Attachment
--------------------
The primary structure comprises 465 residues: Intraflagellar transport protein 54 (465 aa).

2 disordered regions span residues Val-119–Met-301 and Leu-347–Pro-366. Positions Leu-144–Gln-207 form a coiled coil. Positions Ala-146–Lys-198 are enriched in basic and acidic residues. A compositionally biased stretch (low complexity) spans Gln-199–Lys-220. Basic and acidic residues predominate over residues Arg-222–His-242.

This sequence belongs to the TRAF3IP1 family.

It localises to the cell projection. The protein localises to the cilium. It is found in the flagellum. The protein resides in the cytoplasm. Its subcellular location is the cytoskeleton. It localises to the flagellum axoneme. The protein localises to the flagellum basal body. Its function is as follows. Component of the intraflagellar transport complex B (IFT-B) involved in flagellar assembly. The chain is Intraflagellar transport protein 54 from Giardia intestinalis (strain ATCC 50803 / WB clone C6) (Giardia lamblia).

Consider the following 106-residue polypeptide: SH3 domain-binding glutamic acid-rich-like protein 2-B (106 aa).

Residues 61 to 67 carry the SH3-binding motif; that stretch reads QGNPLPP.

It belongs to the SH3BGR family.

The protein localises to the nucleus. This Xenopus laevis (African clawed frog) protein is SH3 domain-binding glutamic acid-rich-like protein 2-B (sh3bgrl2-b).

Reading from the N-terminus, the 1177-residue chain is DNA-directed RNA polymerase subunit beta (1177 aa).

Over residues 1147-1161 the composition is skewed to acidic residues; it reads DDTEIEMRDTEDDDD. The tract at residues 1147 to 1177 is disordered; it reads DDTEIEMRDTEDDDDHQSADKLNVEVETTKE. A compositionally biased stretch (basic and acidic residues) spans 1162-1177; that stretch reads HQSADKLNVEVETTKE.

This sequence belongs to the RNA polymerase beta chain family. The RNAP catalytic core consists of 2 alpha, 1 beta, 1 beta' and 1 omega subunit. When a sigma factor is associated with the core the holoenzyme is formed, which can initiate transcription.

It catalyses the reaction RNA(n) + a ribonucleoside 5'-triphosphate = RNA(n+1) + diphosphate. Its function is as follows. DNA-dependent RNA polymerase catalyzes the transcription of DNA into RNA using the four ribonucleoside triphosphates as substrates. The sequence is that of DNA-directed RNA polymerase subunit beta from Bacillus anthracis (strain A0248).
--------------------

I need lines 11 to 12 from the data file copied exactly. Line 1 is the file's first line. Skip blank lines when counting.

This sequence belongs to the RNA polymerase beta chain family. The RNAP catalytic core consists of 2 alpha, 1 beta, 1 beta' and 1 omega subunit. When a sigma factor is associated with the core the holoenzyme is formed, which can initiate transcription.

It catalyses the reaction RNA(n) + a ribonucleoside 5'-triphosphate = RNA(n+1) + diphosphate. Its function is as follows. DNA-dependent RNA polymerase catalyzes the transcription of DNA into RNA using the four ribonucleoside triphosphates as substrates. The sequence is that of DNA-directed RNA polymerase subunit beta from Bacillus anthracis (strain A0248).